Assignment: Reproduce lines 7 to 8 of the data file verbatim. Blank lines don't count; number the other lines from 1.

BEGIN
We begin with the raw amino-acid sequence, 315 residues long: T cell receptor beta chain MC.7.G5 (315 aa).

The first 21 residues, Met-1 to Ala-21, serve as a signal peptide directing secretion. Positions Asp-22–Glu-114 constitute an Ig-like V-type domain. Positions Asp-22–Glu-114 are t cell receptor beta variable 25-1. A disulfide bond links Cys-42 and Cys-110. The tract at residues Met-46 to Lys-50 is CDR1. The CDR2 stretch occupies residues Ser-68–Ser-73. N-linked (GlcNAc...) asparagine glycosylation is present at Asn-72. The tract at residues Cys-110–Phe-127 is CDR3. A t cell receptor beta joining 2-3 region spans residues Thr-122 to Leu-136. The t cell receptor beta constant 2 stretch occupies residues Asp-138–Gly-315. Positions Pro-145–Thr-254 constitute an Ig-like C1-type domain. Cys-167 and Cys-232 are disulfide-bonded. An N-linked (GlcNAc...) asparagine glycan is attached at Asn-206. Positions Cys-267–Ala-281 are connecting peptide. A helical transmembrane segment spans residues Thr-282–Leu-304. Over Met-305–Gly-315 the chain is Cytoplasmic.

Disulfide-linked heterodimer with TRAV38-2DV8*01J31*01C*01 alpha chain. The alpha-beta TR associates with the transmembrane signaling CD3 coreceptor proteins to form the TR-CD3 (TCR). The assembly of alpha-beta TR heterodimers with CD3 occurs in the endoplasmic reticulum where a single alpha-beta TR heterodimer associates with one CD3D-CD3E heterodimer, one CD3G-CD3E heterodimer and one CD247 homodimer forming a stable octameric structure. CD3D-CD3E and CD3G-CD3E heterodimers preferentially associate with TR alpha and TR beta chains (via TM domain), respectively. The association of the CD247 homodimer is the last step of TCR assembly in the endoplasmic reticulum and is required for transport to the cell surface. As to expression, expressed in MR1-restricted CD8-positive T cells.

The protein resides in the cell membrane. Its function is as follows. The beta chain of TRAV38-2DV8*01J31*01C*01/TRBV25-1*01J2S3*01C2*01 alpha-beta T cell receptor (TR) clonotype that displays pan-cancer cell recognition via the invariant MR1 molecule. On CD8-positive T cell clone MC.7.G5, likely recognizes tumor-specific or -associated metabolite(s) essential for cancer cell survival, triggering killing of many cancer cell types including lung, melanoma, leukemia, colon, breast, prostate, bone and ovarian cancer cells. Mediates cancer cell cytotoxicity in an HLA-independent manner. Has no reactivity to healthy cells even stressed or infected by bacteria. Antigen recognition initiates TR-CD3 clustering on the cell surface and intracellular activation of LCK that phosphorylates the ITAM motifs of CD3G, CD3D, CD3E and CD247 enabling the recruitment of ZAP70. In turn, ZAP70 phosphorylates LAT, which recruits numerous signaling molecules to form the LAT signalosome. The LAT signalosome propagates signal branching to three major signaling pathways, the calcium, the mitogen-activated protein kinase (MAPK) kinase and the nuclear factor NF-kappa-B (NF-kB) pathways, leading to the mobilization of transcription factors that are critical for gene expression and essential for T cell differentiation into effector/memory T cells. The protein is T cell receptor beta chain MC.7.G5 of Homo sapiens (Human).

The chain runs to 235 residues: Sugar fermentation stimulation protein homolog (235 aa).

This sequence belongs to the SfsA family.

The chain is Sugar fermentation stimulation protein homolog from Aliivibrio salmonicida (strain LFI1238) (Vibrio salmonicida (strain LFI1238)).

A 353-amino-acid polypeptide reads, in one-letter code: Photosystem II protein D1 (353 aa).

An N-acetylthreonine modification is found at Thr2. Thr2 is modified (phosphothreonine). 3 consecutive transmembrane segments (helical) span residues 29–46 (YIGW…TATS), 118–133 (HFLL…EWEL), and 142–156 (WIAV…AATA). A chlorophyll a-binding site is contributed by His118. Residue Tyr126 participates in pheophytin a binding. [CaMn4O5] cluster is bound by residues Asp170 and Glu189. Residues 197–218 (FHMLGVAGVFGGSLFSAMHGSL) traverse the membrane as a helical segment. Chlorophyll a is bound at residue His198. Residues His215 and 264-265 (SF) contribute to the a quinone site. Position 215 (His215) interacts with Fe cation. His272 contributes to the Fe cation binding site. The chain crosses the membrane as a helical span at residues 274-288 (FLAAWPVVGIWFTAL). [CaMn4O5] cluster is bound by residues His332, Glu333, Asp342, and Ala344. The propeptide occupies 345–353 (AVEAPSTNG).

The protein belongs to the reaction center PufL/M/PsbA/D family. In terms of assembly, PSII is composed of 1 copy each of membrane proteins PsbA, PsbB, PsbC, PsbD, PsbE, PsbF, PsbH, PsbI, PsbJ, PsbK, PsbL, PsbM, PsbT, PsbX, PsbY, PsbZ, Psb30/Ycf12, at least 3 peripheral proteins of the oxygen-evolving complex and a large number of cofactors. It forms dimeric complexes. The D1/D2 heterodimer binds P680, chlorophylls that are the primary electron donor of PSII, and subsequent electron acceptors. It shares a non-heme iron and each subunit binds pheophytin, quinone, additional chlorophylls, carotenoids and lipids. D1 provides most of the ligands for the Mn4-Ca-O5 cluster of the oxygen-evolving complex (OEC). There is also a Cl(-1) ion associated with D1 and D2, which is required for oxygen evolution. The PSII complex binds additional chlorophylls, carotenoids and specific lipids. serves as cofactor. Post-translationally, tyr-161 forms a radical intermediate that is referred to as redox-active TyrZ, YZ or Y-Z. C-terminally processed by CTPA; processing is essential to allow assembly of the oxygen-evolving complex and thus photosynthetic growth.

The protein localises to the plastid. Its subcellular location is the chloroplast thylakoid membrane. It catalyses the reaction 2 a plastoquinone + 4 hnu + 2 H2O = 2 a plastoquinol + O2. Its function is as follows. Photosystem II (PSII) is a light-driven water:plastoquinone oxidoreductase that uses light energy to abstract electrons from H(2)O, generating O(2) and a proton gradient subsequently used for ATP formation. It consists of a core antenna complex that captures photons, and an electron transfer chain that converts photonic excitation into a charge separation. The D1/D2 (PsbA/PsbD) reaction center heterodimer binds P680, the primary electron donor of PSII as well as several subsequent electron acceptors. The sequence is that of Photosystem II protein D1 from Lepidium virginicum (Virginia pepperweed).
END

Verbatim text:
The chain is Sugar fermentation stimulation protein homolog from Aliivibrio salmonicida (strain LFI1238) (Vibrio salmonicida (strain LFI1238)).

A 353-amino-acid polypeptide reads, in one-letter code: Photosystem II protein D1 (353 aa).